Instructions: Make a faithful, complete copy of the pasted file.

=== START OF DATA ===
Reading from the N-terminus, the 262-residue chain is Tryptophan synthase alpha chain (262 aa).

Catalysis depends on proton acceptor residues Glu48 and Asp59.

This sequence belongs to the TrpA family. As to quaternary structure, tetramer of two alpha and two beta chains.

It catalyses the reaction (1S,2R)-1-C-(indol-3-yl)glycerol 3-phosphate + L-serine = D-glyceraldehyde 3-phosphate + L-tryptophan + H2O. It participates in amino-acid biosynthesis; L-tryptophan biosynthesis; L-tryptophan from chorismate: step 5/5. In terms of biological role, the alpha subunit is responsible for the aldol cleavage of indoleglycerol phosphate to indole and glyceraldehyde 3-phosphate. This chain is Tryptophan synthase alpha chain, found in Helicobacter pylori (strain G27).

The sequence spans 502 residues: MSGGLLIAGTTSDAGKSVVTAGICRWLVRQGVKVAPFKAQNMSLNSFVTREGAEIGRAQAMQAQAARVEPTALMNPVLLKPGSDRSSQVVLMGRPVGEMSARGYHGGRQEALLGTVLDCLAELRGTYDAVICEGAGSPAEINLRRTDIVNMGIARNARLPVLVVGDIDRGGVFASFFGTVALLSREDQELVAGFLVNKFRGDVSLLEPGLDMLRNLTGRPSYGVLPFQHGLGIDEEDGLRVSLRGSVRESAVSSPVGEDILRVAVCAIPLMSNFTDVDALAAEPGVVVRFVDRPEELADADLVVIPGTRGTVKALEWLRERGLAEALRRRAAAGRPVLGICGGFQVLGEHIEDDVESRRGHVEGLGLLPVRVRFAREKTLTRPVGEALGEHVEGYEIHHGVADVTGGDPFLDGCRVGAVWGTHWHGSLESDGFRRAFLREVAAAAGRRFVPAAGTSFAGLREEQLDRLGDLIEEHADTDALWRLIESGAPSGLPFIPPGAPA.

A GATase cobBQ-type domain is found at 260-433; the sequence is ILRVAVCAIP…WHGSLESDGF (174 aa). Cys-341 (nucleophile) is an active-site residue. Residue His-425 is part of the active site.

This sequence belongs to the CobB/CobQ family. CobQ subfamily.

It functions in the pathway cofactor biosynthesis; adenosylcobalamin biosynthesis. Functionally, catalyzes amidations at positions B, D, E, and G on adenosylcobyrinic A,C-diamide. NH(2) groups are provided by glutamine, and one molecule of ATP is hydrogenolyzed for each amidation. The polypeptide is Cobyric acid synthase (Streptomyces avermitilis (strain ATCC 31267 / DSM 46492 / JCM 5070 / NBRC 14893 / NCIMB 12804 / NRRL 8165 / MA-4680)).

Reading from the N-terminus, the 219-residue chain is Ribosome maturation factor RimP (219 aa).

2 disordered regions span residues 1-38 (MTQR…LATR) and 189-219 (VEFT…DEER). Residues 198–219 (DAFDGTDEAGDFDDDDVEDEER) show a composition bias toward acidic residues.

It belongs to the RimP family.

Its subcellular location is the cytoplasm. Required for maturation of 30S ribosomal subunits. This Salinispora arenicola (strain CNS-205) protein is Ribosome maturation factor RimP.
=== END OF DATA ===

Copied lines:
Reading from the N-terminus, the 262-residue chain is Tryptophan synthase alpha chain (262 aa).

Catalysis depends on proton acceptor residues Glu48 and Asp59.

This sequence belongs to the TrpA family. As to quaternary structure, tetramer of two alpha and two beta chains.

It catalyses the reaction (1S,2R)-1-C-(indol-3-yl)glycerol 3-phosphate + L-serine = D-glyceraldehyde 3-phosphate + L-tryptophan + H2O. It participates in amino-acid biosynthesis; L-tryptophan biosynthesis; L-tryptophan from chorismate: step 5/5. In terms of biological role, the alpha subunit is responsible for the aldol cleavage of indoleglycerol phosphate to indole and glyceraldehyde 3-phosphate. This chain is Tryptophan synthase alpha chain, found in Helicobacter pylori (strain G27).

The sequence spans 502 residues: MSGGLLIAGTTSDAGKSVVTAGICRWLVRQGVKVAPFKAQNMSLNSFVTREGAEIGRAQAMQAQAARVEPTALMNPVLLKPGSDRSSQVVLMGRPVGEMSARGYHGGRQEALLGTVLDCLAELRGTYDAVICEGAGSPAEINLRRTDIVNMGIARNARLPVLVVGDIDRGGVFASFFGTVALLSREDQELVAGFLVNKFRGDVSLLEPGLDMLRNLTGRPSYGVLPFQHGLGIDEEDGLRVSLRGSVRESAVSSPVGEDILRVAVCAIPLMSNFTDVDALAAEPGVVVRFVDRPEELADADLVVIPGTRGTVKALEWLRERGLAEALRRRAAAGRPVLGICGGFQVLGEHIEDDVESRRGHVEGLGLLPVRVRFAREKTLTRPVGEALGEHVEGYEIHHGVADVTGGDPFLDGCRVGAVWGTHWHGSLESDGFRRAFLREVAAAAGRRFVPAAGTSFAGLREEQLDRLGDLIEEHADTDALWRLIESGAPSGLPFIPPGAPA.

A GATase cobBQ-type domain is found at 260-433; the sequence is ILRVAVCAIP…WHGSLESDGF (174 aa). Cys-341 (nucleophile) is an active-site residue. Residue His-425 is part of the active site.

This sequence belongs to the CobB/CobQ family. CobQ subfamily.

It functions in the pathway cofactor biosynthesis; adenosylcobalamin biosynthesis. Functionally, catalyzes amidations at positions B, D, E, and G on adenosylcobyrinic A,C-diamide. NH(2) groups are provided by glutamine, and one molecule of ATP is hydrogenolyzed for each amidation. The polypeptide is Cobyric acid synthase (Streptomyces avermitilis (strain ATCC 31267 / DSM 46492 / JCM 5070 / NBRC 14893 / NCIMB 12804 / NRRL 8165 / MA-4680)).

Reading from the N-terminus, the 219-residue chain is Ribosome maturation factor RimP (219 aa).

2 disordered regions span residues 1-38 (MTQR…LATR) and 189-219 (VEFT…DEER). Residues 198–219 (DAFDGTDEAGDFDDDDVEDEER) show a composition bias toward acidic residues.

It belongs to the RimP family.

Its subcellular location is the cytoplasm. Required for maturation of 30S ribosomal subunits. This Salinispora arenicola (strain CNS-205) protein is Ribosome maturation factor RimP.